• If you have #flu and are at high risk of serious flu complications, treatment with an antiviral drug can mean the difference between having a milder illness and having a very serious illness that could result in a hospital stay: https://go.usa.gov/xVn4mexternal icon
Health Care Professionals
  • Health care professionals are trusted sources of health info. Stay informed on the latest antiviral recommendations. https://go.usa.gov/xnHSWexternal icon
  • Clinicians: CDC recommends that if you suspect #flu in a severely ill or high-risk patient, don’t wait for the results of a flu test before beginning antiviral treatment. Antiviral drugs work better the earlier you begin treatment. https://go.usa.gov/xnHSWexternal icon
Live Attenuated Influenza Vaccine (LAIV) Recommendation
  • The nasal spray vaccine, also known as FluMist®, is again recommended as a #flu vaccine option for the 2019-2020 #fluseason. See other recommendation updates for this season:  https://go.usa.gov/xVn4dexternal icon
  • For the 2019-2020 #fluseason, CDC & ACIP recommend nasal spray flu vaccine as an option for people 2 years through 49 years of age who are not pregnant. Learn more about this recommendation:  https://go.usa.gov/xVn4fexternal icon
Facebook: Sample Posts

Copy and paste into your Facebook newsfeed to share flu vaccination messages with your followers.

General Public
  • Take these 3 actions to fight flu this season:
  1. Get a flu vaccine.
  2. Take everyday preventive actions to stop the spread of germs.
  3. Take antiviral drugs if your doctor prescribes them. https://go.usa.gov/xVn4Mexternal icon
  • Influenza (flu) is a serious disease that causes hundreds of thousands of hospitalizations, and tens of thousands of deaths in the United States each year. Here’s what to do if you or a loved one becomes sick with flu this season: https://go.usa.gov/xVn4texternal icon
  • CDC recommends flu antiviral drugs to treat illness in people who are very sick with flu and those at high risk of serious flu complications. https://go.usa.gov/xVn4uexternal icon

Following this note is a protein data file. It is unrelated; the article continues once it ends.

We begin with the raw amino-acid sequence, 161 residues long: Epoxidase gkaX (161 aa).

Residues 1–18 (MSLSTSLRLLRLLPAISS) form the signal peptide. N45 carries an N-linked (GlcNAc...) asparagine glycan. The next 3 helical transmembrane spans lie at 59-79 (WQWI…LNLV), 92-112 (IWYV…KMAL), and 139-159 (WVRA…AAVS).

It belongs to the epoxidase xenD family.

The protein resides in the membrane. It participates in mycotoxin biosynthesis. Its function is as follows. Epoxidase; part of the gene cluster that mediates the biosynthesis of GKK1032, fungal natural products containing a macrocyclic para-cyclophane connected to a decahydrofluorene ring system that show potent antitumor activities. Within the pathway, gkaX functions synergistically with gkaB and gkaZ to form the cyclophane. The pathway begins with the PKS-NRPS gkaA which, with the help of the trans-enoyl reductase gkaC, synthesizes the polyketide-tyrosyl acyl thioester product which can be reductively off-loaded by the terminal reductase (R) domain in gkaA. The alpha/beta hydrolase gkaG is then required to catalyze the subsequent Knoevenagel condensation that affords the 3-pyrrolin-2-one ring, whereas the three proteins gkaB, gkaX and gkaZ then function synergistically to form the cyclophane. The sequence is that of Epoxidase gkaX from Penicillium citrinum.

• Flu and the common cold are both respiratory illnesses, but they are caused by different viruses. It can be difficult to tell the difference between them based on symptoms alone and may require special diagnostic tests. Learn some of the differences between cold and flu: https://go.usa.gov/xVn4Sexternal icon
Parents
  • While flu vaccination is the most important way to prevent influenza, antiviral drugs are the most important way to treat influenza infection. Studies have shown that early treatment with a flu antiviral drug can shorten the duration of fever and illness symptoms, and can reduce the risk of serious flu complications. Protect yourself and your family against flu with these tips: https://go.usa.gov/xVn2qexternal icon
  • Flu can be a serious disease for children of all ages and lead to hospitalization or, in rare cases, death. Protect your family from flu this season. https://go.usa.gov/xVn2rexternal icon
  • Flu is more dangerous than the common cold for children. Parents and caregivers: here’s what you need to know to protect the children in your life. https://go.usa.gov/xVn24external icon